Ford, GM and Stellantis Say Canada Needs Millions of EV Charging Stations
The Canadian government has earmarked almost $880 million CAD to build some 65,000 new charging stations for plug-in hybrid and battery-electric vehicles (BEVs).
However, an industry group made up of some of Canada’s biggest automakers says that is nowhere near enough, and the country actually needs millions of publicly available chargers — reports CBC News.
Brian Kingston, president of the Canadian Vehicle Manufacturers Association comprised of Ford, General Motors, and the new multinational automaker Stellantis, said that a comprehensive, national EV charging network needs years of careful planning and hefty investments.
“We haven’t done the planning and we haven’t put the investment into a charging network,” he said. The CVNA represents brands such as Dodge, Jeep, and Chrysler.
Canada wants 100% of all new car sales in the country to be zero-emissions vehicles (ZEVs) by 2030.
Ford, GM, and Stellantis will be investing a combined $100 billion USD in electrifying their product catalogs over the next few years and the federal government is working on retooling the EV rebate program, but that only one solves one side of the equation.
The other side is making reasonably fast EV charging stations available for the Canadian people when and where they need them so people don’t have to think twice about going electric.
Kingston says nobody appears to be taking the lead in making sure that happens or determining just how much electricity, or how many charging stations, the country will need for that to happen.
Canada currently has about 15,000 public and semi-private EV chargers, with at least another 2,000 in various stages of construction with public funding.
Natural Resources Canada has another $180 million CAD set aside in the existing budget to build an additional 17,000 or so locations during the next three years, and regularly funds both residential and public charging infrastructure projects.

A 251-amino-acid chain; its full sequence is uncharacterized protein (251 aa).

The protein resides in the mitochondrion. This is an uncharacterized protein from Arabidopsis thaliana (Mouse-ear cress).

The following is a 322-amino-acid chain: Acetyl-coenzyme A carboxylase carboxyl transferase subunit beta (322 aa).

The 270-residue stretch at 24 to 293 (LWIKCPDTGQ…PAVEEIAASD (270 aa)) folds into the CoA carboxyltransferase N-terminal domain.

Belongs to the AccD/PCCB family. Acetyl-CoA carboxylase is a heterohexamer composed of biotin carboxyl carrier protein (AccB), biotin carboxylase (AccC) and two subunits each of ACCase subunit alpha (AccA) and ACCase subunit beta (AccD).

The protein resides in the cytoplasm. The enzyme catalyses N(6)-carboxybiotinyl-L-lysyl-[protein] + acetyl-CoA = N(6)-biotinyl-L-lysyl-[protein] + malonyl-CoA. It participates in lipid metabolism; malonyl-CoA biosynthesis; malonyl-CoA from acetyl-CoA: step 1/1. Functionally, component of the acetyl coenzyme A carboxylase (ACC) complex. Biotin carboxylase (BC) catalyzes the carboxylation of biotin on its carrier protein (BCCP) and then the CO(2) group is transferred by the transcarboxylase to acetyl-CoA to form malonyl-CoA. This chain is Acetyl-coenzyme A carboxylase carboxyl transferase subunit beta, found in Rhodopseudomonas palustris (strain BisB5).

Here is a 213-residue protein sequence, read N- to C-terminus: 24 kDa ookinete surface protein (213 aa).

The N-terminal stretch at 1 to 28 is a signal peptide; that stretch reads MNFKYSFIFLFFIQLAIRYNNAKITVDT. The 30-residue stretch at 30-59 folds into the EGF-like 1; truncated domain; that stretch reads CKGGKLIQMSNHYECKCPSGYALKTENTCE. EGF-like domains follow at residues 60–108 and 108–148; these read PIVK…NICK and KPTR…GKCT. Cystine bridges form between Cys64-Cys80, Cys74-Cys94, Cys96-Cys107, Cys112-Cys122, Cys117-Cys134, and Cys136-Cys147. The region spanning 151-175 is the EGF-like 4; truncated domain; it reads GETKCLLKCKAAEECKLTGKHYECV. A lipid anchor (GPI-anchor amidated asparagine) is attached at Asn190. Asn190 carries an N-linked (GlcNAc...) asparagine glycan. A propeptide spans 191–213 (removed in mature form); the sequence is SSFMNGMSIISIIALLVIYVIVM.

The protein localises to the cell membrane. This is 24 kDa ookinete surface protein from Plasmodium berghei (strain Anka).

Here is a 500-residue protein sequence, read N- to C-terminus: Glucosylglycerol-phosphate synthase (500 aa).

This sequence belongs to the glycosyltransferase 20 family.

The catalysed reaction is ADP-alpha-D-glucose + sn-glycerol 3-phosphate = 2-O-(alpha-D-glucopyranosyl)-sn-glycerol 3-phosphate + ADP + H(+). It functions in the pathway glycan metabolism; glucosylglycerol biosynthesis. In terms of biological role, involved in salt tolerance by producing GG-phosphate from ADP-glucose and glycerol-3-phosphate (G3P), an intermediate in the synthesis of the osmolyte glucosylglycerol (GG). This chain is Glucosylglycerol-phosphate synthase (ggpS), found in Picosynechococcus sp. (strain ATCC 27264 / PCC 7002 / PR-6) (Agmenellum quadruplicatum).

Furthermore, the Liberals have promised to invest another $700 million in building 50,000 new charging stations across Canada by 2026.
According to Kingston, however, that won’t even be enough to keep up with the growing demand for EVs in Canada — according to a recent study, nearly 70% of Canadians plan to buy all-electric in the next 5 years — let alone meet benchmarks from other regions.
To keep pace with Europe’s goal of having one public charger for every 10 EVs, Canada will need almost four million chargers by 2050, said Kingston. To get to California’s goal of one for every seven vehicles, the country will need to build a whopping six million chargers by 2050.
A recent study commissioned by Natural Resources Canada found that Canada will need, on average, one charger for every 20 EVs by 2025. After EV adoption picks up and there are even more of them on the streets, that ratio will fall to about one in every 49 vehicles by 2050.
“It’s obvious that we don’t have an ambitious enough plan to build charging infrastructure,” said Kingston. According to him, overbuilding is needed at first to encourage EV adoption in the country.